If you caught Currents 2011, you likely remember the video installation Interference: a rubble-strewn urban wasteland that shifted to lush forest when intersected with human presence. Interactives were a big draw at the Currents exhibition (I had particular fun playing with John Carpenter’s Dandelion Clock.) With Interference, cooperation yielded a greater payback: the more people clustered together, the more forest could be reclaimed.
That bonus-through-alliance was fitting for a piece that was itself a matrix of logistical, technical and professional harmony. The creation of three artists, Brian Bixby, Charles Buckingham and Mike Root, working cooperatively from three far-flung cities –Berlin, Portland, and Santa Fe—Interference is a monument to concord and methodical cooperation. How the piece came together was nearly as fascinating to me as the result, so I pummeled Mike Root for answers he happily supplied.
What was your intention?
We wanted to make sure the interaction didn’t feel like a game. A lot of the best interactive work I’ve seen is basically a video game mechanic. I love video games but we didn’t want to create one. So we developed this concept of 3 layers in 3D space and began playing with the idea of allowing the audience to move around inside this augmented space of 3 dimensions. Our intention was to create an experience where the viewer’s presence immediately effected the scene, first mysteriously and abstractly, then as the viewer got closer the interaction became more concrete and a message emerged: “You effect your environment.”
How did you pick the team and choose your roles in the project?
The three of us share interests in similar digital art forms, musicians, film directors. We’ve known each other for about 10 years, in which time we’ve worked on video and music projects together, including collaborative work an online ambient video series (Snowflakes) as well as developing web applications, like the website for SITE Santa Fe’s 2010 Biennial, The Dissolve. To realize our idea for this piece was really a matter of matching what we know of each other’s strengths, both technically and creatively, to the tasks at hand.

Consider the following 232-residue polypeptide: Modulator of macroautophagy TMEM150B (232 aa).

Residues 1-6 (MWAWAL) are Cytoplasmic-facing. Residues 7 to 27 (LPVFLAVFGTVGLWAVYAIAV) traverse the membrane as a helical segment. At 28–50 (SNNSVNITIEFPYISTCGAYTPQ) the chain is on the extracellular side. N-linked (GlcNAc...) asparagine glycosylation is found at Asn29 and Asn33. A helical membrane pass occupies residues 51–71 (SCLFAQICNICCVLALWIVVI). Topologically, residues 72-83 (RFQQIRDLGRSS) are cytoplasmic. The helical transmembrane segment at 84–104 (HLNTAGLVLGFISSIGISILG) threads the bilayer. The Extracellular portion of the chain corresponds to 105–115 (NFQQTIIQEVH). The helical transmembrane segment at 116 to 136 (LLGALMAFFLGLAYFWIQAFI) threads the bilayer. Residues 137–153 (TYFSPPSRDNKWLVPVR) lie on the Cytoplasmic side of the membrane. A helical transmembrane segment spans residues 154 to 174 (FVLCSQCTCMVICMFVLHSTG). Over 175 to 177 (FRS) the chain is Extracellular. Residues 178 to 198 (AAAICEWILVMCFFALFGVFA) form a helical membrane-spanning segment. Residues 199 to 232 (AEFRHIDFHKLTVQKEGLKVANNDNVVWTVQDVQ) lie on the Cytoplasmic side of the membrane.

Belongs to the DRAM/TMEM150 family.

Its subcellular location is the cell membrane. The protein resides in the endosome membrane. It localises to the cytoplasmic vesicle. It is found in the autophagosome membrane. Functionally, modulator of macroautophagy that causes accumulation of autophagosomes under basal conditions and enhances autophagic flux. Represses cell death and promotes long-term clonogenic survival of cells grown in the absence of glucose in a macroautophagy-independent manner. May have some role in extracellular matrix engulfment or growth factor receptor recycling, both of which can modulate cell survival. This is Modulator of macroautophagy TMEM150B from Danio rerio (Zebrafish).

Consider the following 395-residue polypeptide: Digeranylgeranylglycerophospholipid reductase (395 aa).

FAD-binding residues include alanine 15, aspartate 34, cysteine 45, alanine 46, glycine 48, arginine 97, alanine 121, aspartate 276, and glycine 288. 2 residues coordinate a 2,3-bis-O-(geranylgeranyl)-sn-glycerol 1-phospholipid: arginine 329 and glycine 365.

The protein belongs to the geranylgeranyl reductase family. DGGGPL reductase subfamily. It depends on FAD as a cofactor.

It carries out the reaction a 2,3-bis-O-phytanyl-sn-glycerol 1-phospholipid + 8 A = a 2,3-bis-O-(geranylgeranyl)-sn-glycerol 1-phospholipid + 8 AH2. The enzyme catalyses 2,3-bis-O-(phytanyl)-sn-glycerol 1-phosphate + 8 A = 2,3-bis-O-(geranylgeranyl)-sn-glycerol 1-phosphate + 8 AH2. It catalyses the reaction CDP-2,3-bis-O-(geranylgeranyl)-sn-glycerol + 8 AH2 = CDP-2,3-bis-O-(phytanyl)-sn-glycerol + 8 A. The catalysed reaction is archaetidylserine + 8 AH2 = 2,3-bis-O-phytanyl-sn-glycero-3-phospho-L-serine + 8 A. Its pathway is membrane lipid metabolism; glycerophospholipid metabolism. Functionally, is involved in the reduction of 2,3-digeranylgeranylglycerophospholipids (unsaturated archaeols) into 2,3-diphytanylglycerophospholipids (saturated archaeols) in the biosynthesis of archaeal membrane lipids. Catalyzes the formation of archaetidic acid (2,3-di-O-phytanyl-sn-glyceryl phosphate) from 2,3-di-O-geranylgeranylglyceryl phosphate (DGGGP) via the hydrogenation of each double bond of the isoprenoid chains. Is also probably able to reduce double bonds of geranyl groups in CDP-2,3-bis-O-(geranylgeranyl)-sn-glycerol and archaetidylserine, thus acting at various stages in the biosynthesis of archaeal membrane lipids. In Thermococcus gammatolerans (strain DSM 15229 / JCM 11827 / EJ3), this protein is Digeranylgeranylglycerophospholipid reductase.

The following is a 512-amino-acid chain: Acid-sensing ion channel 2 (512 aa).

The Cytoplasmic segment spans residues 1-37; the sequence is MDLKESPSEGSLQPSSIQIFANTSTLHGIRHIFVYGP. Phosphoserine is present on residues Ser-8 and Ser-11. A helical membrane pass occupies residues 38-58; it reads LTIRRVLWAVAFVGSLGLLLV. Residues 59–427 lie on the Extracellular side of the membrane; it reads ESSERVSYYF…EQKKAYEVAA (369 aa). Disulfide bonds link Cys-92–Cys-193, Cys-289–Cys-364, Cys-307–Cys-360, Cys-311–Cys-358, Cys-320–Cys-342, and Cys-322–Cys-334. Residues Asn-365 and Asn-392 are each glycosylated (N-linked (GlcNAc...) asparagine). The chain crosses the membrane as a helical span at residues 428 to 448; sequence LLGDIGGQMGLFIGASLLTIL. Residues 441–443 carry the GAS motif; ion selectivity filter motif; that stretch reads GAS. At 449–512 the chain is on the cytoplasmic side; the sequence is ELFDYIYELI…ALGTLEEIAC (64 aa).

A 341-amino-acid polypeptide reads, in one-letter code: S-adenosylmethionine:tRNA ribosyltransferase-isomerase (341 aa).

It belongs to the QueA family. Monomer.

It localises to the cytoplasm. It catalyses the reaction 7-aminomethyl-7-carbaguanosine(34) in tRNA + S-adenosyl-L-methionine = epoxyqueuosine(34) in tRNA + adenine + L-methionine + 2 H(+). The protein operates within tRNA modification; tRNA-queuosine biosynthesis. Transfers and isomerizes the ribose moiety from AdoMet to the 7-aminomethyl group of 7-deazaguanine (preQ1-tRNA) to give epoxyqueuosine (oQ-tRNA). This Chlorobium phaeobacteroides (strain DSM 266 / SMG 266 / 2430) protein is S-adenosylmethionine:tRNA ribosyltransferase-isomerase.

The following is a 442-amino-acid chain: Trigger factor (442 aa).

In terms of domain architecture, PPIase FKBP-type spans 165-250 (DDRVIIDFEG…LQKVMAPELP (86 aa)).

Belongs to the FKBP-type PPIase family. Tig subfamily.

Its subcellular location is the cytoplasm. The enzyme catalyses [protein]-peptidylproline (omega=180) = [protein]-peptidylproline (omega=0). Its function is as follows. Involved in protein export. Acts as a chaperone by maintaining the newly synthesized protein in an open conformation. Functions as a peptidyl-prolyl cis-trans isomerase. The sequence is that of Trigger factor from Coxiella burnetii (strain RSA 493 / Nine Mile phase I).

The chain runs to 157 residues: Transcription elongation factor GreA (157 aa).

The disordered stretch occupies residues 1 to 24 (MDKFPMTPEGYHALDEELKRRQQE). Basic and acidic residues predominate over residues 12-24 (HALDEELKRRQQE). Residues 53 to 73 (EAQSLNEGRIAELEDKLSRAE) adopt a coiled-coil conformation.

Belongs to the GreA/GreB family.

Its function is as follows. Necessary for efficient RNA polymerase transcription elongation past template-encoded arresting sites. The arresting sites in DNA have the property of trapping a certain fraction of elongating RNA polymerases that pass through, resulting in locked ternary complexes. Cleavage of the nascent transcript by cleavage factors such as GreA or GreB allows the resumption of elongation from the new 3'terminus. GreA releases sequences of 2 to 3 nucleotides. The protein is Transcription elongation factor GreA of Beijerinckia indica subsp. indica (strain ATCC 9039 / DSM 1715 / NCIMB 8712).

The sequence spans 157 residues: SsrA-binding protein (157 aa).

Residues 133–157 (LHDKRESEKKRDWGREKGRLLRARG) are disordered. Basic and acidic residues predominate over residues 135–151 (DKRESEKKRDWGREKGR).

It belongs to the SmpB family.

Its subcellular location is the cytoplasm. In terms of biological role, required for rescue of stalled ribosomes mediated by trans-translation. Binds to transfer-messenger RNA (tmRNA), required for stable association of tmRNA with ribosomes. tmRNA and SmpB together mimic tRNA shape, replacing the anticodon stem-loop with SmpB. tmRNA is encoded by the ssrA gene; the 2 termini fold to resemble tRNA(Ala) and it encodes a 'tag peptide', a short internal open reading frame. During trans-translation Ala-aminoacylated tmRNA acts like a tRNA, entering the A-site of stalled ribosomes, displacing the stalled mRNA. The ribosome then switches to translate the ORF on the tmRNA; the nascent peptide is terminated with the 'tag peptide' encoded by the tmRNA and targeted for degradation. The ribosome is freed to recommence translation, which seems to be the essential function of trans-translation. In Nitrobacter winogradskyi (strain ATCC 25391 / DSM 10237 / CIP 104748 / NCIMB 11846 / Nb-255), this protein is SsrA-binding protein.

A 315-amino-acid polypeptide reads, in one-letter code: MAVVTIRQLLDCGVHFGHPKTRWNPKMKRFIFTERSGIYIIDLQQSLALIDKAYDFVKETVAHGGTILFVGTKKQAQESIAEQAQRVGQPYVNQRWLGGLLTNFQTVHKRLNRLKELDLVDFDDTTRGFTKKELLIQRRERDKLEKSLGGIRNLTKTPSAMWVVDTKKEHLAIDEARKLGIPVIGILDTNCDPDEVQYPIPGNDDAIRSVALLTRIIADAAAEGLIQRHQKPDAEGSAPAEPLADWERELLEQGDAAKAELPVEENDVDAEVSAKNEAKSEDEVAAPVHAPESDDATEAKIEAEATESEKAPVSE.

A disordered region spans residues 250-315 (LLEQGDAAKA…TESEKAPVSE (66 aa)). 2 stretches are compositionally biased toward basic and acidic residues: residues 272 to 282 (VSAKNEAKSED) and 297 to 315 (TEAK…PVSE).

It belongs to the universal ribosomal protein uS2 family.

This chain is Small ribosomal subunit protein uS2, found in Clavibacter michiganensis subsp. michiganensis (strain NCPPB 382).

Tell me about the mechanics of working together over a distance. How did you communicate ideas and build the installation?
We held bi-monthly Skype meetings…during [which]…we critiqued each other’s work in the context of the direction of the overall piece. Much of the honing of the idea and execution happened during these exchanges… A great asset was the ability to share huge digital files via a shared server. “Working” files in After Effects, Photoshop and Jitter were easy to view and “demo” once we each had the source footage and photography on our individual computers.
Who did What?
Charles and videographer Eric Macey shot several days of HD footage in scenic spots around Oregon. Charles also did the sound design, which fades between idyllic natural river sounds and haunting urban soundscapes.
The piece exploits infrared data captured by an Xbox Kinect unit. Charles spent many hours exploring how to best interpret and utilize this three dimensional data to make the installation react in “human” ways to the viewers. He configured a Mac computer to access and control the Xbox Kinect, then created a Jitter patch which took infrared data from the Kinect and used it to manipulate the audio and video components of the installation.
Brian shot high resolution photography of urban rubble and construction sites in Berlin, which he assembled into large scale seamless panoramas in Photoshop.… Through careful and tedious use of effects he transformed the images into a post-apocalyptic scene, eventually adding animation of smoke and rain along with 3D lighting.
I sorted through the extensive Oregon footage, eventually settling on a panorama of a forest, with river foreground. [I then] stitched together a giant-scale video composite from six high definition camera angles, [and] added 3D lighting to bring out certain areas of the scene. Brian and I collaborated on fine-tuning the rain and lighting of the Berlin rubble heap.
I also coordinated and interfaced with Currents curators Frank Ragano and Mariannah Amster who really “got” the piece and afforded a perfect space within the exhibition for the piece.
How did it feel when you saw the installation on site?
What was most gratifying was seeing the people who attended the Currents exhibition react in unexpectedly profound ways with our piece. We witnessed people go through an experiential envelope from curiosity to puzzlement to elation after spending a few minutes interacting with our piece. The “take away” from this experience was a spark of inspiration to re-envision the polluted decay of urban landscape as something you can affect and reclaim.
People commented on it and interpreted it in very positive and inspiring ways. One of the highlights was watching viewers grab other people nearby and create a human wall, which reclaimed the entire scene from ruins to pure nature.
New direction or never again?
This piece was the first time for us to work on something interactive as a team, so the resulting work is something new and unexpected for all three of us. We’re applying to other exhibitions with this piece and hope to install it on a larger scale. We’re curious to see how people in other places respond.
If you missed Currents 2011, or are nostalgic for a revisit, check out this video documentation. It’s no substitute for the full experience, but it’s a great commercial.